Are the Fares Fair? T Fares vs. Other Cities
A look at how the proposed MBTA fare increases compare to other cities.
Earlier this week, the MBTA released two proposals that would raise fares on the MBTA by either 35 percent or 43 percent, in addition to some service eliminations.
But how does that stack up to New York, Philadelphia or Atlanta?
According to a document put together by the MBTA, Boston's proposed fare increases will push the cost of a single subway ride to be more in line with most major cities in the U.S.
Some Boston fares, including a proposed $2.40 for a single subway ride on a Charlie Card, will be higher than the average. The average bus fare, though, will fall below most of what is charged around the country.
To view the full chart comparing the Boston fares to other cities, click the .pdf to the right.
- Unlike some major cities, such as Washington D.C., Boston does not charge for the distance traveled on the subway. However, that type of fare structure is applied on the Commuter Rail.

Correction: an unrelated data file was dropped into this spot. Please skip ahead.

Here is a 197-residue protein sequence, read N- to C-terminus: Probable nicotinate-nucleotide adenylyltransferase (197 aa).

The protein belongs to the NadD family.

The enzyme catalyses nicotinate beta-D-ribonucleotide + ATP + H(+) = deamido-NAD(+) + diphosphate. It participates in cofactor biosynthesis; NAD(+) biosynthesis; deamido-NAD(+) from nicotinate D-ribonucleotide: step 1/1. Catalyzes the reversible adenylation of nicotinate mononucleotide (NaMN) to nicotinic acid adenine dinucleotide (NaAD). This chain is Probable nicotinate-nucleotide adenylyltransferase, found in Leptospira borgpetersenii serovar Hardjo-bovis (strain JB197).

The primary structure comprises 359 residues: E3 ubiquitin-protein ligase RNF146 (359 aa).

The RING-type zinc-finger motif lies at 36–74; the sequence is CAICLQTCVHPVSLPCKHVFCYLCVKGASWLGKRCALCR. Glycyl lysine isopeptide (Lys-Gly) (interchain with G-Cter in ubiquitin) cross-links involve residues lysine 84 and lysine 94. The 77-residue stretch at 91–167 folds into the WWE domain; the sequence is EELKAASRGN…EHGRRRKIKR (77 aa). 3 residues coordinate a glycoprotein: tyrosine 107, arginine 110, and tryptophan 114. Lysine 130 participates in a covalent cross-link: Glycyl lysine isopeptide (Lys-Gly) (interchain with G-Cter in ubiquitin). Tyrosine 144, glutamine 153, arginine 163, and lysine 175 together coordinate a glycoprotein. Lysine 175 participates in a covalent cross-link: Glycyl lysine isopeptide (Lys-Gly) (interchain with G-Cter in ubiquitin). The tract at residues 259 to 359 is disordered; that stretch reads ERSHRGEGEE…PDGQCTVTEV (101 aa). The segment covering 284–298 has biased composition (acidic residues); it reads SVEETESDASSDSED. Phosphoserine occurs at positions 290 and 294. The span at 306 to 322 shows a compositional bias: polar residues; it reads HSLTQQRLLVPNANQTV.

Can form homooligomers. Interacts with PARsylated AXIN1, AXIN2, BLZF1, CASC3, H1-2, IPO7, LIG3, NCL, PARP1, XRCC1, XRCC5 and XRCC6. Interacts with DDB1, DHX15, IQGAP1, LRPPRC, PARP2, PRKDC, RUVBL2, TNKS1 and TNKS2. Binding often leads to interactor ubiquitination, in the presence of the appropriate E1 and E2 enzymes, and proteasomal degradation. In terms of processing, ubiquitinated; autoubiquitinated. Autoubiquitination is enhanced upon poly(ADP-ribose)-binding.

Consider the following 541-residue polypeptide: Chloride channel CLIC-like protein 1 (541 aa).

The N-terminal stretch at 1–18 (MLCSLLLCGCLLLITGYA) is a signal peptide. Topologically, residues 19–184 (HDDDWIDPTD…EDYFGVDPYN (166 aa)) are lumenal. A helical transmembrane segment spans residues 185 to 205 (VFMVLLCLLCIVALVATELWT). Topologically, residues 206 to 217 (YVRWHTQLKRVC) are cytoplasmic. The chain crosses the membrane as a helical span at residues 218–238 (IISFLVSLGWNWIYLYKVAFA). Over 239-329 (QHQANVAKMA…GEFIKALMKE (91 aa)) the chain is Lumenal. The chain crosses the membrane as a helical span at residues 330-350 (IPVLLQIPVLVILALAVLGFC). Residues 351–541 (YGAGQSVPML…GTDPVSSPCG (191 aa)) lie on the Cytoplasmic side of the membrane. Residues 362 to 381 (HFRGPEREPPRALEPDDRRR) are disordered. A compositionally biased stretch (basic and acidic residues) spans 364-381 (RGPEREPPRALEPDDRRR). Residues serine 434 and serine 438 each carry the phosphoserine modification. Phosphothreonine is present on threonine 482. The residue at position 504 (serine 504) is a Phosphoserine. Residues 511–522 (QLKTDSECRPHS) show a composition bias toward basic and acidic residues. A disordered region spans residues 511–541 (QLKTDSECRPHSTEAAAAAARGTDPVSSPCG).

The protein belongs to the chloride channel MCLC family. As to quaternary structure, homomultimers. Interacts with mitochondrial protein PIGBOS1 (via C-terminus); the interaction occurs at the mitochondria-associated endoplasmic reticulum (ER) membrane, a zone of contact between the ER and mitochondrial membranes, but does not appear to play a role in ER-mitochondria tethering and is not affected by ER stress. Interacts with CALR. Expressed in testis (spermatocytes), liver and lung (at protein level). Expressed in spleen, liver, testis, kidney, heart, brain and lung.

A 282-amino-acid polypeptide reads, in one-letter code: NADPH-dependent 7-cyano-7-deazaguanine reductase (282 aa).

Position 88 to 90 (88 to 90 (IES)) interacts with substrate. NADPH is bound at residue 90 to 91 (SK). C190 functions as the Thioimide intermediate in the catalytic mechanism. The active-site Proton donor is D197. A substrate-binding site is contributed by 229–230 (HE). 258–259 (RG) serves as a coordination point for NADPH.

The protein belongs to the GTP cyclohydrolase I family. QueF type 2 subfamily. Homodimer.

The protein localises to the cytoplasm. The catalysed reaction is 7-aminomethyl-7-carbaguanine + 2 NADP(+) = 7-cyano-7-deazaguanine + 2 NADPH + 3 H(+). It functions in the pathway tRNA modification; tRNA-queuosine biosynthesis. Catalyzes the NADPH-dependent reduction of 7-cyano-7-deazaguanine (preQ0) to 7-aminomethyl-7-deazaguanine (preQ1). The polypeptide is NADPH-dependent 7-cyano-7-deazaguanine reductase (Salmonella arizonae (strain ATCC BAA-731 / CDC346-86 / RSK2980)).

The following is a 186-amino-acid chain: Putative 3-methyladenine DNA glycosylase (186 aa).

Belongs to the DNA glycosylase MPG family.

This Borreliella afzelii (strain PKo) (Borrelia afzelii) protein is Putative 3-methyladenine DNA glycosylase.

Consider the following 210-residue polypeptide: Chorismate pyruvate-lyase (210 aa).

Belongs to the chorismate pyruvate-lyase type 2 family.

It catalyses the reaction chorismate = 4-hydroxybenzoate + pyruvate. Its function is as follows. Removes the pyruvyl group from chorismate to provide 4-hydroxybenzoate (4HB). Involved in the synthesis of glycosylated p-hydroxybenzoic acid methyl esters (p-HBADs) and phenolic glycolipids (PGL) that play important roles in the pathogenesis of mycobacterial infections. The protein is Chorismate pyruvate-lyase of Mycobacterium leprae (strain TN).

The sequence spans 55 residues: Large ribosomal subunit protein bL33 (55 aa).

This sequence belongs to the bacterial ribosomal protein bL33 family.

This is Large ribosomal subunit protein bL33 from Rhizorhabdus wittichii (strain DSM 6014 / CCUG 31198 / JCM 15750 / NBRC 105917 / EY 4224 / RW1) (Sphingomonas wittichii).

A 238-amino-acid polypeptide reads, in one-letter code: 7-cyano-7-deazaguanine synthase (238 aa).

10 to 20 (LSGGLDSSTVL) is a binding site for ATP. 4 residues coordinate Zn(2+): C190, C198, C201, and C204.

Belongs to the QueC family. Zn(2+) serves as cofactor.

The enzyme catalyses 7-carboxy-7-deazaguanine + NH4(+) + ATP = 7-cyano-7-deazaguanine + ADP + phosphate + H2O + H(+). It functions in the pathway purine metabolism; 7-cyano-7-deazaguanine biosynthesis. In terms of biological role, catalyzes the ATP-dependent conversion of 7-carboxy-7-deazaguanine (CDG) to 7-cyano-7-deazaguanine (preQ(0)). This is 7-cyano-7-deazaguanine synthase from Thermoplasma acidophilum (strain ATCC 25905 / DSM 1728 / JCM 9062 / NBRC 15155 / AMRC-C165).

- Washington also adds on to the fare price if the trip is made during rush hour, where Boston does not. For example, the minimum fare during off-peak hours is $1.60, but increase to $1.95 if a trip is made in the early morning or evening hours. An additional 20 cents is added between the hours of 7:30 a.m. - 9 a.m. and 4:30 p.m. - 6 p.m.
- New York City offers a 7 percent bonus incentive for those who add $10 or more on to their Metro Card (similar to a Charlie Card). For example, adding $20 on to the card actually gives you $21.40.
- Boston's proposed monthly pass price ($80) is in line with cities like Philadelphia ($83) and Chicago ($86), but below that of New York ($104).
- Boston's proposed one-day pass ($12) is higher than most cities on the list including Chicago ($5.75), Los Angeles ($5) and Washington D.C. ($9).
- Boston's proposed seven-day pass price ($20) is below that of other cities including New York ($29), Washington D.C. ($32.35-$47) and Chicago ($23).
Information for this article was provided by the New York MTA website, the Southeastern Pennsylvania Transportation Authority, the Washington D.C. Metro website, the Los Angeles Metro website and the Chicago Transit Authority.
[Editor's note — This post appears on the following Patch sites: Newton, Brookline, Waltham, Jamaica Plain and Watertown.]